My wife and I took a 10-day, three city, trip to Germany and the Czech Republic, and used AirBnB the entire time. As we talked to people about our trip and talked to other travelers, it was apparent that many people still don’t totally understand what AirBnB is all about.
Maybe I’ll start by explaining what AirBnB is, and assume that you are sufficiently comfortable navigating a smartphone and the internet, and are ok with providing a contact email, phone number, and credit card online for booking purposes to a website like AirBnB. If you’re not ok with any of this, please call your travel agent from your rotary phone and see if you can get a PanAm flight to your destination. I’m sure they’ll be able to help you.
AirBnB is a 4 year old company based in San Francisco. They allow people to rent extra beds they have in their homes, apartments, vacation homes, houseboats, and even tree houses. You can filter your preference to share a room, rent a room, or rent an entire place out, all at progressively more cost to you as the renter. The AirBnB website and iPhone/iPad app are really nice and easy to navigate, and allow you to search a city/area for your desired preference. It’s easy to filter by neighborhoods, price, availability dates, etc., and each place has a way to contact the host and look at reviews of their place by people who have rented from them previously.
Searching and Booking
The key portion of the site for me are the photos of the places. I focus on places with photos that have the “AirBnB” watermark, which means a third party contractor from AirBnB took the pictures, so I know someone else has seen inside. I also like to make sure there’s a picture of the sleeping area and the bathroom. I can tell the most about a place by the bathroom. I also like seeing pictures of the neighborhood or a picture of the building from the street. That gives me a good sense of the neighborhood.
Once you’ve got a place or two narrowed down, you contact the host. There’s a button on each listing to send the host a note, which is a closed contact system through the AirBnB site, and will alert you through email when they’ve responded. I usually provided a little information about myself, the reason for my trip, and a little about what I’m looking for. A sample of what I probably used recently:
“Hello XXXXX, My wife and I are traveling to XXXXX to take a little break from the kids and see your beautiful city. We’re looking for a clean place that’s conveniently located, and hoping your place is available during our dates. Can you let me know if it is available. Many thanks. – Mark”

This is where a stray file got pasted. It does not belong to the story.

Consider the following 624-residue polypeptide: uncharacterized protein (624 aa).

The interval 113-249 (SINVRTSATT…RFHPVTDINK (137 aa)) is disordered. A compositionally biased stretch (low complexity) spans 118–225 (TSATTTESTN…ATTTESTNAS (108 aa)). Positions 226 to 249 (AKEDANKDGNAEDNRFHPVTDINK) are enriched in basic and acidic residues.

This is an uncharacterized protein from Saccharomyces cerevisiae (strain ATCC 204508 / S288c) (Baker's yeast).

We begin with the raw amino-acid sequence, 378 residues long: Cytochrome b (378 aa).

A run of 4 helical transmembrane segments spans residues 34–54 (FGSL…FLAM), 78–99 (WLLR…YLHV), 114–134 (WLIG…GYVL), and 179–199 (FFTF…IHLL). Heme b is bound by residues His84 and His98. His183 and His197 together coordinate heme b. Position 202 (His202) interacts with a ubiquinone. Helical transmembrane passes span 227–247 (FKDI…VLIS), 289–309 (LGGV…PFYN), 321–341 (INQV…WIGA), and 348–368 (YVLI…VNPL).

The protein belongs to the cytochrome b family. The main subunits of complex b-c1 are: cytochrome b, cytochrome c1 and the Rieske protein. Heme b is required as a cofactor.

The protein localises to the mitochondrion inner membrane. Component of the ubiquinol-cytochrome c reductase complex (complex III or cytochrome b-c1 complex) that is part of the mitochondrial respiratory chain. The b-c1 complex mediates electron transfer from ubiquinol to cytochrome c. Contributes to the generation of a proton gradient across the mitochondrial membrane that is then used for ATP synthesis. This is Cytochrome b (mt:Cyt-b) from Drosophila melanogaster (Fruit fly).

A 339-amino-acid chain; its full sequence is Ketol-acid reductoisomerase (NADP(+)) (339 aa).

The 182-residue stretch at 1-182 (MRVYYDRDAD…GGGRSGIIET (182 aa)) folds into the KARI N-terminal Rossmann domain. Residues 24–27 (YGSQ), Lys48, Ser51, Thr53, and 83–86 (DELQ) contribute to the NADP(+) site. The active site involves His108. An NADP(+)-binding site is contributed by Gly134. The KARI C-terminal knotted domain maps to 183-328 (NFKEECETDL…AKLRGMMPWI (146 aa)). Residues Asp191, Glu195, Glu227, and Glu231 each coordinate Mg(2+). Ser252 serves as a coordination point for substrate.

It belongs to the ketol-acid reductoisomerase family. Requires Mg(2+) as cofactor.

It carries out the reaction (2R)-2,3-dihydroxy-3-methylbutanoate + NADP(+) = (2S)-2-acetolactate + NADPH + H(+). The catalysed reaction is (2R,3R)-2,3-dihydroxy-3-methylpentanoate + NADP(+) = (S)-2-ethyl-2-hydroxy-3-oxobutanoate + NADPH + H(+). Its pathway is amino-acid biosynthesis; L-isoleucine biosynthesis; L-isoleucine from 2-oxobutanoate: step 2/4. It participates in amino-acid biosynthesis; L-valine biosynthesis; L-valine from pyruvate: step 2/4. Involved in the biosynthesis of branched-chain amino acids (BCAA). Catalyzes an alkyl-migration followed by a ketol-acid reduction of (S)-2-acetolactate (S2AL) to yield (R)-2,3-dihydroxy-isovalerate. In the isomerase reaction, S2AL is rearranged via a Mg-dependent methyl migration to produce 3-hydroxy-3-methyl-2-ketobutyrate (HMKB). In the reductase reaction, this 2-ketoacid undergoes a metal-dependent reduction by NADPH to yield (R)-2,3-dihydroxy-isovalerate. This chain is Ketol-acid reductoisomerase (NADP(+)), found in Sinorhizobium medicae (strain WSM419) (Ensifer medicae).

Pretty short and sweet, but I think gives the host a quick snapshot of me and reason for trip. They’re supposed to respond within 24 hours (I’m not sure what AirBnB does if they don’t) and if is available they’ll ask me to “Book It”, which is another button on the website. The price is already listed there, so you’ve already filtered out for your price range.
Once they accept then you’re booked and charged through your credit card. I believe AirBnB makes their money by keeping a piece of the booking fee, but that isn’t any concern of yours because you know what your price is through the listing. I did notice that some list prices change depend on the dates select (like during Oktoberfest in Munich), while the site filters by the lowest listed price of the place. Just be aware, but not something to be alarmed about. You’ll also want to check each host’s cancellation policy, as I think they’re all different but should be clear in the details of their individual listing.
So you’re booked, and you’ve spent a fortune to get to your destination (hopefully not on PanAm), and now you’re ready to get into your place. AirBnB does a good job of sending you a reminder of your upcoming booking about a week prior, and making suggestions of what to work out with your host prior to arriving. Most host seem to work best through text messaging, so hopefully you’re ok with that communication medium. I usually send a quick text confirming my arrival time, and by what means I’ll be arriving inn their city (car, train, airport, etc.). That helps the host give you the best directions to their place, and one even offered to pick us up at the train station. They’ll also work out a way to get you into the place. Some will meet you personally, some will leave the keys with a local shop keeper. Either way, trust that they’ve done this before.
Once you get the keys, the place is yours. You’ll want to make sure they provide towels and sheets (all have for me, but good to confirm, particularly when visiting countries outside the US). It’s like you have your own little apartment or room (I’ve only rented full places, so I don’t know how it works when sharing a room or place with the host or others).
That’s it! Treat the place as you would your own, communicate with the host if there are any issues during your stay, leave the keys on the table when you’re done. All the hosts I’ve had were very helpful in guiding me around their neighborhoods or city, and all have been available via text 24/7 while I’ve been in their place. All in all, I’ve found it a great way to travel, and allowed me to get a flavor of the local community in ways I never would if I was staying in a touristy hotel.
Here are some pictures of the places we stayed. All very nice and I’d highly recommend.